Martin Nobel @ShakespeareMartineau
There are different kinds of legal protection: trade secrets, copyright, trademarks, patents, trade marks.
If you tell someone else about your patentable idea they can steal it. Therefore it is best to drip-feed the information. Non-disclosure agreements should be considered but it depends on the circumstances.
Confidentiality agreements need to be framed. Why are you meeting? How long is it going to last? (NHS and govt bodies don’t like to keep things secret forever because it is too burdensome.)
Is it legally binding? Is it “subject to contract”, is there a termination or exclusivity period? Negotiation – are they just setting the scene or is this a firm agreement.
Head’s of terms documents are equally just provisional documents. Is it just a bluff?
Some things are binding. NDA’s/Confidentiality obligations in UK law is binding. There could be a 6 month exclusivity period. Speed and bargaining position all need to be considered.
NDA, Consultancy, IP licence, manufacturing, agency / distribution, collaboration and IP assignment agreements are all binding. As is Joint venture.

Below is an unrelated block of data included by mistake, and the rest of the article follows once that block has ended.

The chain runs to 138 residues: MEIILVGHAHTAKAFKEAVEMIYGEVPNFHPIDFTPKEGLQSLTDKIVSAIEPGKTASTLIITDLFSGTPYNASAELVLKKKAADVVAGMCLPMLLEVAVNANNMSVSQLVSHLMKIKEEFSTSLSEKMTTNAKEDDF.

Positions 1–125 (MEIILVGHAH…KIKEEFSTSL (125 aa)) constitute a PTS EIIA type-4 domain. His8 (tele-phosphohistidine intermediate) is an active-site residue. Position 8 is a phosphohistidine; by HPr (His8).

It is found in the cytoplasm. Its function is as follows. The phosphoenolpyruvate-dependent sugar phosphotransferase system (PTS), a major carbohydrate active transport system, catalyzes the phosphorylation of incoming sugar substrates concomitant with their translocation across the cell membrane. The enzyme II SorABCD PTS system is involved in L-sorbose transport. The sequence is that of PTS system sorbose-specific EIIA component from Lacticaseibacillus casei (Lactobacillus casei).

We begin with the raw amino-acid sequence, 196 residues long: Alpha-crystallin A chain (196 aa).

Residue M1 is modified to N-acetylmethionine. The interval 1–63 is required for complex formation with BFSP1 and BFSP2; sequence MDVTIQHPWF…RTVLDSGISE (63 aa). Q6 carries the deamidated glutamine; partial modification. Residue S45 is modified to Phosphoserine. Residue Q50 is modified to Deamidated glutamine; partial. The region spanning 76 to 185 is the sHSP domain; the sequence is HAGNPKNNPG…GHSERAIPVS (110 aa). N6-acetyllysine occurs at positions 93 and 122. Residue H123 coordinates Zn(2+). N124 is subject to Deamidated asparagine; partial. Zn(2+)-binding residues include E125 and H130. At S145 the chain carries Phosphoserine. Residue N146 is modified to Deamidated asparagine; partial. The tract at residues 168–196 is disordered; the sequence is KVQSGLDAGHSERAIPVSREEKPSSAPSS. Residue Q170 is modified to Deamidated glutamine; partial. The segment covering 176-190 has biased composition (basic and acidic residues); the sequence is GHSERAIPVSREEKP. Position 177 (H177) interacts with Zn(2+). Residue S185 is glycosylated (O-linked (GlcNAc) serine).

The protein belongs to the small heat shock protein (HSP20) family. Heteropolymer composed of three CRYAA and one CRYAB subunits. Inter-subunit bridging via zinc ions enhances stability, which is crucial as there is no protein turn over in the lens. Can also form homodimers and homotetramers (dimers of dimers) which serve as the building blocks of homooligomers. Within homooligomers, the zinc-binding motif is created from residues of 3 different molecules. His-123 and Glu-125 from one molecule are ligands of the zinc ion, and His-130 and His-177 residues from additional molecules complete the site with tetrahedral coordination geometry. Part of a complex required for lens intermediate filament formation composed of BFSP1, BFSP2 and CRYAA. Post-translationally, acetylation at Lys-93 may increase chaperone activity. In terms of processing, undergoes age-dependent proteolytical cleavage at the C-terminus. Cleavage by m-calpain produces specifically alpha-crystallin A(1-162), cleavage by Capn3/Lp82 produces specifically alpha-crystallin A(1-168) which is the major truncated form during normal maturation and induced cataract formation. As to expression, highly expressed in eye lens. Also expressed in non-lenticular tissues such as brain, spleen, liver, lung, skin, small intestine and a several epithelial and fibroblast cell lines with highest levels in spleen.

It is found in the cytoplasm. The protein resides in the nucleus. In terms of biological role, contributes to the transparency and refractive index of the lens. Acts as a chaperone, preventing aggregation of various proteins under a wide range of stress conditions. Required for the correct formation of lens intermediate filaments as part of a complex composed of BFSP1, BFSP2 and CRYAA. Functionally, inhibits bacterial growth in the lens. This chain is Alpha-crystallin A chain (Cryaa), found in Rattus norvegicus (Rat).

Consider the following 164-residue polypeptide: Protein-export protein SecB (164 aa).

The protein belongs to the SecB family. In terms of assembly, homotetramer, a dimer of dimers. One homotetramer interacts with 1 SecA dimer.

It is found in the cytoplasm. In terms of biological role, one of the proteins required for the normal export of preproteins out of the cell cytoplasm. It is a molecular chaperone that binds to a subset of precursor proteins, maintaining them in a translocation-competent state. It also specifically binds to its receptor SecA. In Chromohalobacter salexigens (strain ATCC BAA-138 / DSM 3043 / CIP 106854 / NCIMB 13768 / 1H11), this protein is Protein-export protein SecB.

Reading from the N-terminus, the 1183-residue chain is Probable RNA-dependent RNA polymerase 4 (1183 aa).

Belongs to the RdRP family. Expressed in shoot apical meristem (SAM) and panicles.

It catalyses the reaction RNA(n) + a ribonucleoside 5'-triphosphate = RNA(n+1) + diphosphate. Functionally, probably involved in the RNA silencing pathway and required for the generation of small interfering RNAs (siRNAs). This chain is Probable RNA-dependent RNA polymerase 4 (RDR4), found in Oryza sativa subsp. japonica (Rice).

Memorandum of understanding, heads of terms – these are normally interim holding positions and are not formally binding.
If somebody else writes the code they technically own the copyright. The agreement needs to be clear that the contract involves exchange of money or equity for the IP (in the case of IP you are talking about a joint venture).
Joint ventures – for example the Innovation Hub joined up with Nova with a memorandum of understanding – then this was put into the articles of how the company was set up.
What are the exit provisions if the other side doesn’t perform? Not every eventuality can be covered. However, you can cover the broad areas.
Never give away more than you need to. Drip feed the information – particularly if it is out of the country. IP is like a currency that you spend around the world. It might not convert well. You can get european patents.
You want to restrict what other people can do with your IP.
Trademark and copyright are automatic to a degree when you start trading but if a logo for instance is going to be important going forward then you need to try and protect it.
The biggest danger is running too quickly into things without building the framework first.
If you do end up in difficulty then you will need legal support and a strategy to deal with it.
If a computer produces code it is the person who built the computer who owns the code. This is true for images and any individually coding that is done.